• "Earlier this week, 1.5 million people filled the streets of Berlin, Germany to watch a several-day performance by France's Royal de Luxe street theatre company titled "The Berlin Reunion". Part of the celebrations of the 20th anniversary of the fall of the Berlin Wall, the Reunion show featured two massive marionettes, the Big Giant, a deep-sea diver, and his niece, the Little Giantess. The storyline of the performance has the two separated by a wall, thrown up by "land and sea monsters". The Big Giant has just returned from a long and difficult – but successful – expedition to destroy the wall, and now the two are walking the streets of Berlin, seeking each other after many years apart. I'll let the photos below tell the rest of the story." Royal de Luxe are the same group who did "The Sultan's Elephant". Thought: it's all a bit Bioshock, isn't it?
  • The future of image processing and 3D graphics is awesome, bonkers, sort-of relevant and full of bunnies. Worth a watch.

Dot Game Heroes

15 September 2009

From Software’s forthcoming 3D Dot Game Heroes. Isn’t that just beautiful?

  • "Michael Abrash's classic Graphics Programming Black Book is a compilation of Michael's previous writings on assembly language and graphics programming (including from his "Graphics Programming" column in Dr. Dobb's Journal). Much of the focus of this book is on profiling and code testing, as well as performance optimization. It also explores much of the technology behind the Doom and Quake 3-D games, and 3-D graphics problems such as texture mapping, hidden surface removal, and the like." My old URL for this no longer works, but fortunately, this one does.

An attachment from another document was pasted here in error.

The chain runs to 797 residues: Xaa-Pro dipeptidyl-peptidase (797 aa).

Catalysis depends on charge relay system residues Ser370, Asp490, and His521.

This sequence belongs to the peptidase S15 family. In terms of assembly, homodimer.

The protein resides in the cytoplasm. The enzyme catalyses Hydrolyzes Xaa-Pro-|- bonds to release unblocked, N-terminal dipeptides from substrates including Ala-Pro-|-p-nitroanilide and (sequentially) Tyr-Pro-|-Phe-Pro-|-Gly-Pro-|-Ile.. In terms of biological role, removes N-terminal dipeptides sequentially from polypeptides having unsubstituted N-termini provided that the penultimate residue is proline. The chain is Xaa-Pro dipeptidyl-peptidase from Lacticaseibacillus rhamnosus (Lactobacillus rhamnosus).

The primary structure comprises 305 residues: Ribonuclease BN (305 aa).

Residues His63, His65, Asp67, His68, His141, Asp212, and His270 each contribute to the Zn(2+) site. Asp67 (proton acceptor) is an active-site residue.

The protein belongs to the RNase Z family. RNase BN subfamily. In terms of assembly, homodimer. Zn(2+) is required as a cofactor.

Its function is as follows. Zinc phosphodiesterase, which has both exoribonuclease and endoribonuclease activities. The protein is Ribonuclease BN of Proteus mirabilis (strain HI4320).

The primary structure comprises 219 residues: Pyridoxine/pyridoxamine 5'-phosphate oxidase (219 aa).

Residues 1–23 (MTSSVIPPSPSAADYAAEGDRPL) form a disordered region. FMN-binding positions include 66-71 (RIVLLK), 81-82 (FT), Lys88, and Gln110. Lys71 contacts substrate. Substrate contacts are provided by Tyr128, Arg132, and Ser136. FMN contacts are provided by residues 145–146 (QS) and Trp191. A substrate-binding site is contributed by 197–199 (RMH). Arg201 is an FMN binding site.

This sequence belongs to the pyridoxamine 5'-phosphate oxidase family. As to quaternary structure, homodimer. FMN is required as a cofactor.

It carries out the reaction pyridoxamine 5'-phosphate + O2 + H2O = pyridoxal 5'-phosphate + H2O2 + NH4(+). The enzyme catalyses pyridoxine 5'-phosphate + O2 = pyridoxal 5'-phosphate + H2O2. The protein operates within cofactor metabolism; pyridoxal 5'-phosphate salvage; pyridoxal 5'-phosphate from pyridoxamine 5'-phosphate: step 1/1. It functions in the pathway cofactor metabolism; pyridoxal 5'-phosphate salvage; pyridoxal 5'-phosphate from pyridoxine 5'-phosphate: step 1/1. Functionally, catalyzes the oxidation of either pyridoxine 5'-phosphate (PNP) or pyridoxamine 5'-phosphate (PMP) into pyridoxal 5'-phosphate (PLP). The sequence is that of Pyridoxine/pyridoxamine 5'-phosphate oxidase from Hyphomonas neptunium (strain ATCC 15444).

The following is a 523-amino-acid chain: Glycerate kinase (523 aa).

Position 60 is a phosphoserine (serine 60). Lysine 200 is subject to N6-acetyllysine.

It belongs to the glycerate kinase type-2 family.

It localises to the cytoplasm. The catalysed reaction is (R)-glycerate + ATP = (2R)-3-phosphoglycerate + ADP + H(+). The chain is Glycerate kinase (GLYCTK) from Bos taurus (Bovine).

• "The commercial worked on Lucas but a few years later, the computer graphics group at ILM was sold by Lucas to Steve Jobs for $5 million and became Pixar. Loren Carpenter is still at Pixar today; he's the company's Chief Scientist." Marvellous.
  • "slideViewer (a jQuery image slider built on a single unordered list)". Which looks nifty.
  • "Flicking over to the old graphics — and I, for one, found it almost impossible not to do so on every screen — shows you the game as you originally experienced it, and it looks completely different. Suddenly you remember the old imagery too. Conceptual memory gives way to visual memory, in a clear illustration of how the mind functions on different levels. It’s an odd experience, first thinking you recognise something, then discovering that the original was in fact quite different, but that you now remember that too, as additional detail. In one way it’s a contradiction, and in another it’s sharper focus." Emmett on the Monkey Island remake, and the ability to dynamically swap between old and new interfaces.
  • "We are a loose collection of mostly London-based comic-artists, illustrators and writers, who have grown up listening to the Magnetic Fields and got together over a mutual love of the songs. One day, on Twitter, a couple of us decided that illustrating – or writing a comic – or a short story – inspired by all 69 songs was a worthwhile and exciting pursuit, so here we are!" Let's see how this will turn out.